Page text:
15 Baby Smiling In Back Seat { 07.27.11 at 7:48 pm }

When I was 27 and just starting IF treatments, I was on a business trip and on the plane sat next to a Kiwi and a Dane. We all talked about the differences among our respective countries and the joys of travel. Up until that point, although worldly in many ways, I hadn’t been outside N. America. After that flight I decided that it was time to start seeing the world, and that it did not make sense to save all of my international travel until my future children could join me. I could always go back again with the children, and there would be plenty of places not yet visited. Without the conversation with those two guys, I don’t know if I ever would have taken the plunge and started traveling as a couple instead of waiting (many years, it turns out) for trips as a family.

Within a few months, I was on a plane to Paris.

Between the Kiwi-Dane flight and the time my twins were finally born so many years later, I visited 22 foreign countries.

16 slowmamma { 07.27.11 at 7:49 pm }

Such a great post. I may be a silly romantic but I like the fact that people like this remain safely tucked away in my memory of them. I get a bit overwhelmed when I think about how difficult it will likely become for people to enter and then disappear again from each others lives in our children’s generation. As soon as they begin their online presence, and I’m guessing that this happens when they are pretty young, they will be forever ‘findable’ to each other.

17 Missy { 07.27.11 at 8:39 pm }

I am thinking about mine even more these days as 9/11 nears. He was a friend of my roommate and we had only met once before. But when his office in DC was evacuated without letting anyone get access to the parking garage, he had no way home and came by our place since it was within walking distance. My roommate worked far enough away that she couldn’t get back to our place. So I spent that day with a near stranger watching the tragedy in NYC and our own city. I only saw him twice again after that day, but still wonder what he is doing now.

18 Justine { 07.27.11 at 10:25 pm }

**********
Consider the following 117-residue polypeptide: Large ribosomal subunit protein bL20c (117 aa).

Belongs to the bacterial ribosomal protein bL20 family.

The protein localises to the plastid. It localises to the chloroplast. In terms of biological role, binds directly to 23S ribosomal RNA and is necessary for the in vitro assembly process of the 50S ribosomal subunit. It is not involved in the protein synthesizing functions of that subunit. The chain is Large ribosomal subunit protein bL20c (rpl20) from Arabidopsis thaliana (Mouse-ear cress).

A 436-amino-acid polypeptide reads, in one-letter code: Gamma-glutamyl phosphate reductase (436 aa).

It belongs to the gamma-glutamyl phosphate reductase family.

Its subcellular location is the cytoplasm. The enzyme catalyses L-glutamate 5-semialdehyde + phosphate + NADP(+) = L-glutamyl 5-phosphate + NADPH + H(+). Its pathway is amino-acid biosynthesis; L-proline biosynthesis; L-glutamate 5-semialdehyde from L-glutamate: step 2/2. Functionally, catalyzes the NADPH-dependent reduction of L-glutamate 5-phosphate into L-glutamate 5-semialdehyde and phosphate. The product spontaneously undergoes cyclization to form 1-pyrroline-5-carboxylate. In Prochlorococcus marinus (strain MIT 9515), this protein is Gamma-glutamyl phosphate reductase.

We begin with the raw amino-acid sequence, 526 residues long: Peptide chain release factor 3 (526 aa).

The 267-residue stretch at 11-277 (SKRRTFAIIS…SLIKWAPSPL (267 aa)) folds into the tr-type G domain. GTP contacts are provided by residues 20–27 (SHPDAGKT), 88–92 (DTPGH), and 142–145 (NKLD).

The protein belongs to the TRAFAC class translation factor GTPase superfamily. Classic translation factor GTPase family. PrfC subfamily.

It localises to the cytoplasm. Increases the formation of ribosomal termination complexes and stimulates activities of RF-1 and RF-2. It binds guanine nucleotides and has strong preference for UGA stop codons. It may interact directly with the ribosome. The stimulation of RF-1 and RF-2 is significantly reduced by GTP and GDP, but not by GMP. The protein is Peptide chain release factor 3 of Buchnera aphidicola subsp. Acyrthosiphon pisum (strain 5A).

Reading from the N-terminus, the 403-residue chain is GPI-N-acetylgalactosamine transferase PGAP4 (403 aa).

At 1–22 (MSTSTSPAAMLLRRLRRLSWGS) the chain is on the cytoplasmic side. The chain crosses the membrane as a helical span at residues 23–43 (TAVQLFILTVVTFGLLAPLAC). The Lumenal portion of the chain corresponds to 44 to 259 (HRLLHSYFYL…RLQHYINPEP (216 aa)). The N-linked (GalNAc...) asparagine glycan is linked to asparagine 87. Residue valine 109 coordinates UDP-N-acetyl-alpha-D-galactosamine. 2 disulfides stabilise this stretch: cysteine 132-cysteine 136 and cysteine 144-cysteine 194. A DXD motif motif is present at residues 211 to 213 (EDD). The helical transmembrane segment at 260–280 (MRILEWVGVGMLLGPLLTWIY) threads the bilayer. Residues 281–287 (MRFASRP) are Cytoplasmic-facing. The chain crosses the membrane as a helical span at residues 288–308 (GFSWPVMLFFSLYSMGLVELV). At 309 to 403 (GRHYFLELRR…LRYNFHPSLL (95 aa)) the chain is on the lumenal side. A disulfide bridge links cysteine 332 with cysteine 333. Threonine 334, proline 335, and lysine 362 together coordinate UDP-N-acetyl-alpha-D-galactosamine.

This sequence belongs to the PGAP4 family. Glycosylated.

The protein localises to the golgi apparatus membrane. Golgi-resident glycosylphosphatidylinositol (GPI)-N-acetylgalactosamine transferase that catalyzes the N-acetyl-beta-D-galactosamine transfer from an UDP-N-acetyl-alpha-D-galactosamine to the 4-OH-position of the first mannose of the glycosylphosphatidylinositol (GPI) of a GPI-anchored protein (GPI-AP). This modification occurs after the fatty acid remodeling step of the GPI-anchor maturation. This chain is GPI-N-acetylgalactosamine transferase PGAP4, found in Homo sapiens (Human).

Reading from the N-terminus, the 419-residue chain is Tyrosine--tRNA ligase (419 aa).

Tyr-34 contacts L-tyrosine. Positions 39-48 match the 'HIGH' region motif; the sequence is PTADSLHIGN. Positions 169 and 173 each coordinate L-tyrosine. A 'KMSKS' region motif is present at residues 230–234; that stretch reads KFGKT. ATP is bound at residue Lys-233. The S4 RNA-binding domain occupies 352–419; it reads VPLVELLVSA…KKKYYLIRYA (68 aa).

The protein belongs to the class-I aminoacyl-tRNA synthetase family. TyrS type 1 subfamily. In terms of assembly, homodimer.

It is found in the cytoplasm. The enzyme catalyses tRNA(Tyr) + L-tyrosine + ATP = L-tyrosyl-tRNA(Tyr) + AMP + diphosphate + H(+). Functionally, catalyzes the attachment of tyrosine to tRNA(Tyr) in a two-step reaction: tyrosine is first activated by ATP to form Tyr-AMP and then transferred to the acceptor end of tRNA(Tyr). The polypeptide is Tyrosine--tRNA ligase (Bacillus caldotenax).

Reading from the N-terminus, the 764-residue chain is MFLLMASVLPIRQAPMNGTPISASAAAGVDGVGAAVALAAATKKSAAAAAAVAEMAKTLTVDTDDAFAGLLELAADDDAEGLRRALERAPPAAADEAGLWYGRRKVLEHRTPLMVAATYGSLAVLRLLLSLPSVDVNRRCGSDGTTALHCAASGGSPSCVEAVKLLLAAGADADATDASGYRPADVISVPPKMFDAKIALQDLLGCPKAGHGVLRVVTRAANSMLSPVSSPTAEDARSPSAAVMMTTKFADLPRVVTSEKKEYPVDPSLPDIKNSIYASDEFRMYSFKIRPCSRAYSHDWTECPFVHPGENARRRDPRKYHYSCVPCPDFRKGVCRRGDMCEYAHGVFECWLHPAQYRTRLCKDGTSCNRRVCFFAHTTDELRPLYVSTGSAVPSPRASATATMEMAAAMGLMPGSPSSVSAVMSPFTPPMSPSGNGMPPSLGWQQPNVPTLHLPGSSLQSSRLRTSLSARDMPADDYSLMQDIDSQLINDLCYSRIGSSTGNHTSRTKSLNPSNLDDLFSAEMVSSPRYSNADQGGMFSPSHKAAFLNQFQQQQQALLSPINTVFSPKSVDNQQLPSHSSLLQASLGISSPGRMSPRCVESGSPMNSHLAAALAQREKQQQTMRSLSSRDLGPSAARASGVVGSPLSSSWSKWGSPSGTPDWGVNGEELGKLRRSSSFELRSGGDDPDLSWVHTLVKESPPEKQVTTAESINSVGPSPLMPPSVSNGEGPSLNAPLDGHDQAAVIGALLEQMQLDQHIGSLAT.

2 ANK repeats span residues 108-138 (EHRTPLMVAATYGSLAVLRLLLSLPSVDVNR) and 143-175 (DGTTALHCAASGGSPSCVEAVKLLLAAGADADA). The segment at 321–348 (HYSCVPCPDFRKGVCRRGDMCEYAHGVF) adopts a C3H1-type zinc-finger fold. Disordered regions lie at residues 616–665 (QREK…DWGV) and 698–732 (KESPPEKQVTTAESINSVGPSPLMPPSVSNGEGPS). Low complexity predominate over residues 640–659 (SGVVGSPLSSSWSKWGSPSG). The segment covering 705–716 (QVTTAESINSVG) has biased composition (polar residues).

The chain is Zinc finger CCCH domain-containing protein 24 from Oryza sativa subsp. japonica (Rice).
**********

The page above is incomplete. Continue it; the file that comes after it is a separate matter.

I love this. There are so many … but tonight I’m remembering Sunil Pandya, from 8th grade. He signed my yearbook, telling me that I was better than the jerks who had teased me. He always had a smile and a kind word. I hope that he found a good place in the world.

19 Kristen { 07.28.11 at 4:21 pm }

Thanks so much for organizing IComLeavWe…I just participated for the first time and it’s been so cool!
Your story about the motorcyclist was really interesting to read (I wasn’t able to go back and read the original post, though…sensitive subject as you’ll see.)
My brother was killed in a motorcycle accident a few years ago…and though I’m sure your motorcyclist recovered…for me it’s always interesting to think of the people who were there with my brother, who called 911 and did other things to try and help. A few have contacted me over the years and the one thing I always take away is how much this impacted them and how much this intersection into a stranger’s life will always be with them. I feel bound to these people in a weird sort of way. I think there’s some beauty in the ways we as humans intersect…whether for just a moment in real life or on the internet or in a myriad of other ways big and small…

20 coffeegrljp { 07.30.11 at 12:48 am }

My friend’s son at 4 years old, was hit by a car – knocked to the ground and dragged a short ways under the carriage of the SUV which thankfully was moving slowly as it approached a stop sign and was large enough to do no more than give the boy a concussion. I think about him *every* time I see small kids near a road. I will never shake that image. Nor will I shake the image of my friend screaming when she saw her son lying under that truck (again thankfully between the wheels rather than under them). A true miracle. And yet terrifying enough to stick with me. I’m not sure Andrew would have any clue who I am at this point as his mother and I haven’t had many chances to see one another lately. And really, I’d just be a dorky mom friend anyway.

21 mrs spock { 07.30.11 at 10:33 am }

20 years ago, a few weeks after I turned 13, I tried to commit suicide. Long story: I was the well child in a family rife with psychiatric issues, father with schizophrenia, brother with serious psych issues, taking care of my younger siblings and constantly defusing my brother’s berzerker rages. Hit puberty and constant bullying at school plus constant fear for my life at home put me over the edge.

There was an aide named James at the hospital that was assigned as my bedside sitter for several days in a row, as I was on suicide precautions. All I know about him is that he was a black man in his 40s, the father of eight, and a holy rollin’ Baptist. He was the first adult who had listened to me and treated me with kindness in so very long- it was truly like balm to my tattered spirit.

Years later, when I became the psych social worker and the nurse, I remembered his actions and did my best to truly see that person I helping, just like he did for me.

(c) 2006 Melissa S. Ford